/ Technology

It’s 2012 – why are tech advertisers excluding women?

Are technology companies missing a trick by not making enough effort to advertise to their female customers? Recent research suggests women have the biggest input when buying a new telly.

A recent study by Lady Geek and YouGov concluded that tech manufacturers could be missing out on an estimated £588m in the UK by failing to cater to women.

Lady Geek bills itself as a campaigning agency looking to change the way tech companies speak to women, and to end the simplified ‘pink it and shrink it’ approach to creating products for women.

Personally, I would hope (and I believe) that we’re way past this stage. But is that really the case? We’ve previously taken a look at gender stereotyping adverts on Which? Conversation, but we didn’t talk about tech brands.

Off the top of my head I can’t think of any tech ads that negatively stereotype women, but they might be more subtle. For example, are gadgets presented as ‘boy’s toys’? Do men appear in tech ads more often? And are tech products and services advertised more commonly in publications aimed at men?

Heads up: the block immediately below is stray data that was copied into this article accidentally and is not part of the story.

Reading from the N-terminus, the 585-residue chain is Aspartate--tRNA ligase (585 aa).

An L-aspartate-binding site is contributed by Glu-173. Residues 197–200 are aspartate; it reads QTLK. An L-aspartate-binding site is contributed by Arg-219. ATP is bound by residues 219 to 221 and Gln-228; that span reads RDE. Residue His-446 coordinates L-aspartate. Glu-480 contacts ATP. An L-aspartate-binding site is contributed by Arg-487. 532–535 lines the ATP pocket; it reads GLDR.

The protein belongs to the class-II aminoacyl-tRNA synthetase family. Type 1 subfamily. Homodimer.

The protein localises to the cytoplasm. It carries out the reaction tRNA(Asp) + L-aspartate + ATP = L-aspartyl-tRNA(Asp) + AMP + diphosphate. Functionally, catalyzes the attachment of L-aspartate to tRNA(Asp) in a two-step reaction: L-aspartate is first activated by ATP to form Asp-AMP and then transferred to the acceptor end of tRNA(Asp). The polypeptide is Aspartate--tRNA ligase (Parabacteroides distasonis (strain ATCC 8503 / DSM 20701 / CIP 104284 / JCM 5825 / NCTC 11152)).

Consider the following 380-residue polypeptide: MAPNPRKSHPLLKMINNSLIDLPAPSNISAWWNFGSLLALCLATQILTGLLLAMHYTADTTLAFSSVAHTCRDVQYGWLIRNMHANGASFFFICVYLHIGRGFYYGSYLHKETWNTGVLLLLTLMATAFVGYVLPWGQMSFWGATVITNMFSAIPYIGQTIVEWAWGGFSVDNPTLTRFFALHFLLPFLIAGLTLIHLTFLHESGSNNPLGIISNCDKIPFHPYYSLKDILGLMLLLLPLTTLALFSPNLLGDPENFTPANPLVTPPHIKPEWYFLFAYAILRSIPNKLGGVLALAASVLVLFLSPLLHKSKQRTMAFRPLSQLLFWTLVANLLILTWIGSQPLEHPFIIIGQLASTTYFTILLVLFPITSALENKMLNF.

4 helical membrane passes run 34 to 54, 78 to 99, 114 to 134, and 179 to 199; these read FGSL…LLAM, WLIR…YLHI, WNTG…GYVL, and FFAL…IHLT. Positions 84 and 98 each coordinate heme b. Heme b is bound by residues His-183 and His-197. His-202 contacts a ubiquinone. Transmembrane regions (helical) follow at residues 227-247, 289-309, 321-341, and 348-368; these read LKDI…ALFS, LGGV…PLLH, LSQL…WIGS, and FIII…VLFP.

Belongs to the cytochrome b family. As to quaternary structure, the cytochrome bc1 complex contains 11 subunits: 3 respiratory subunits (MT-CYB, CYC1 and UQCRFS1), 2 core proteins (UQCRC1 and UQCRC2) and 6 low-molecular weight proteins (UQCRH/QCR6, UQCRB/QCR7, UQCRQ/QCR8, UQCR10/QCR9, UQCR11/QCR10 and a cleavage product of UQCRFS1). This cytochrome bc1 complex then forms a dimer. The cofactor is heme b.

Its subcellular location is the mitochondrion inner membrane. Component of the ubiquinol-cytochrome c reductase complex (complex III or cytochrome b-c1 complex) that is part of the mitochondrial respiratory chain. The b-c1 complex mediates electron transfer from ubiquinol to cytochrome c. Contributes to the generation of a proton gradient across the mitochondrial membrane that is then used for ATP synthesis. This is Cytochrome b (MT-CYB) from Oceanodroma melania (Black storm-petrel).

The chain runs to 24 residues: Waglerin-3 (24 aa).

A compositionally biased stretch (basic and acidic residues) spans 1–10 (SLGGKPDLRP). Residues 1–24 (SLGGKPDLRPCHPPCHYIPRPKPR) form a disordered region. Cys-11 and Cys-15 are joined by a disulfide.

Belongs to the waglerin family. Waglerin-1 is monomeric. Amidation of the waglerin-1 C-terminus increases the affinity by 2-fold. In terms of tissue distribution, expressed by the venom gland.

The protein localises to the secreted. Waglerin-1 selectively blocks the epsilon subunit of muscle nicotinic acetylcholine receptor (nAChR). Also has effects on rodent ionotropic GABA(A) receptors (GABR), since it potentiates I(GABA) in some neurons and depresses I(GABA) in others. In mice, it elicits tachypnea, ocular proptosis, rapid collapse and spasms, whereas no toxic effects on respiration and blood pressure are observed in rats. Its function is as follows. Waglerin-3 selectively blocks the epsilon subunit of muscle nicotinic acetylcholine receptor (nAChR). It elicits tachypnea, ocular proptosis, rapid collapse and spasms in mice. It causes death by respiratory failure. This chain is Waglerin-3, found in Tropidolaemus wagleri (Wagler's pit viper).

Purchasing power = girl power

There do appear to be differences in the way men and women consume technology. When it comes to TVs, the research suggests that women rate picture and sound quality more highly than men, whereas men are more likely to prioritise technical specifications. Women are also cited as being more likely to use on-demand TV and film services.

More significantly, Lady Geek’s survey found that 79% of women now have the biggest input when buying a new TV for their household. This is apparently due to men tending to choose technology for their own use, whereas women have a greater tendency to take responsibility for what’s available to the entire family.

All interesting stuff for tech companies to consider, but I don’t think the answer is to create adverts aimed specifically at female customers.

The idea of a female-orientated ad makes me feel immediately uncomfortable. Is it even possible to do this without making patronising assumptions? Surely there doesn’t need to be any gender bias; after all, we’re all technology consumers.

In the end, we don’t need technology to be tailored to us, but there’s no reason why shouldn’t hear about it just as much as men do.